Double covered plastic is used in the production of cucumber and squash during the winter. Large plastic shelters can be used during April to October. If a harvest is desired earlier than spring, then small, covered shelters under large shelters can be employed. Squash can be cultured outdoors in the Zedong and Lhasa regions. Crops are usually sown in the middle of May and harvested from July to September. Later maturing fruits can be stored and sold during winter and subsequent spring. The areas of watermelon culture in the Lhasa region are smaller by comparison. Watermelons are mainly planted under large plastic shelters in spring (the last ten days of April). Small shelters can be used to increase growing temperatures. The production of other cucurbit crops in this region is comparatively small.

The cucurbit breeding programs are confined to introducing varieties from other districts. The varieties of cucumber cultured in this area include: 'Changchun Mici', 'Beijing Davi', 'Nongda No. 14', 'Zongnong No. 19', 'Nongcheng No. 3', 'Jinyan No. 6' and 'Jinza No. 2'. Yield averages between 6.0 x 104 kg per ha. The varieties of squash include: 'Yiwohou', Beijing Duanman', and 'Zaoquing Yidai'. Yield averages between 4.5 x 104 kg to 6.0 x 104 kg per ha. The varieties of watermelon include: 'Sumi No. 1', 'Zongyu No. 4', 'Jiali', 'Taiwan Xinhongbao' and 'Xinliubao'. Yield averages are about 3.75 x 104 kg per ha. However, yields of 5.7 x 104 kg per ha have been recorded.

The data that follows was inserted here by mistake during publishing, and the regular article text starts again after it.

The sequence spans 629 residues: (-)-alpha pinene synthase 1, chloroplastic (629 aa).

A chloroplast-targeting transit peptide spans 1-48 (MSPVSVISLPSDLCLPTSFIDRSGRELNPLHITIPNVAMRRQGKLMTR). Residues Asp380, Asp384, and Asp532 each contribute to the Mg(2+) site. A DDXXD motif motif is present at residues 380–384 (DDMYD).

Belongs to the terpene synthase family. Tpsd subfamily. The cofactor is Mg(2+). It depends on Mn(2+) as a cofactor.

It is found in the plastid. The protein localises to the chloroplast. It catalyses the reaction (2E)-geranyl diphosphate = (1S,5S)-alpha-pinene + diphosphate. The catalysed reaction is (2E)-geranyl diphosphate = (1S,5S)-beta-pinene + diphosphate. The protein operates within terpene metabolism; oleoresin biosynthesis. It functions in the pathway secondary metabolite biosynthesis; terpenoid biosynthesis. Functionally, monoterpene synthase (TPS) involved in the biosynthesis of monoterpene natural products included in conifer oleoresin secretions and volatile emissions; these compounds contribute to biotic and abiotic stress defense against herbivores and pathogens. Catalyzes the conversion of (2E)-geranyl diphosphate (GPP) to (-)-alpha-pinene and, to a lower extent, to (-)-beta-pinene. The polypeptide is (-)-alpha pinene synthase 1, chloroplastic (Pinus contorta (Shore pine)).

Since the history of cucurbit cultivation in Tibet is short, technologies for crop cultivation have not been popularized and thus production has been low. No agricultural chemicals have been used because of the low incidence of disease. Thus, fruits do not contain agricultural residues. As more varieties are introduced and pathogen inoculum load increases, more diseases will occur. Diseases which are predictable include: Sclerotinia rot (Sclerotinia sclerotiorum (Lib) (de Bary) angular leaf spot (Pseudomonas lachrymans Carsn), powdery mildew (Sphaerotheca fuliginea Poll), and leaf spot (Cercospora citrullina Cooke). Fusarium wilt (Fusarium oxysporum f. sp. niveum Snyder) and anthracnose (Colletotrichum orbiculare Arx) have been found to reduce watermelon production. Attention is not paid to all of these diseases. The low numbers of butterflies and bees necessitates hand-pollination which significantly increases production costs. This is true of most crops except cucumber.

Table 1. Sunlight heat energy and water resources in the basin of the "Three Rivers" of China

Annual free-frost period (days)
Annual average temp (C)
Cumulative temp (C)
10C soil average temp
Average rainfall (mm)
Annual sunshine time (hrs)
Annual solar radiation (kcal/cm2)

Literature Cited

  1. Shunkai Li. 1992. Vegetable cultural technology of Tibet, Chinese agricultural science and technology publishing house.
  2. Agricultural bureau of Tibet autonomous region. 1987. Practical agricultural technology of Tibet. Tibet people's publishing house.
  3. Huaxin Xu. 1992. Tibet autonomous region geography Tibet people's publishing house.
Home About Membership Reports Gene Lists Conferences Links Search NCSU
Department of Horticultural Science Box 7609North Carolina State UniversityRaleigh, NC 27695-7609919-515-5363
Page citation: Wehner, T.C., Cucurbit Genetics Cooperative;
Created by T.C. Wehner and T. Ng, 1 June 2005; design by C.T. Glenn;
send questions to T.C. Wehner; last revised on 15 December, 2009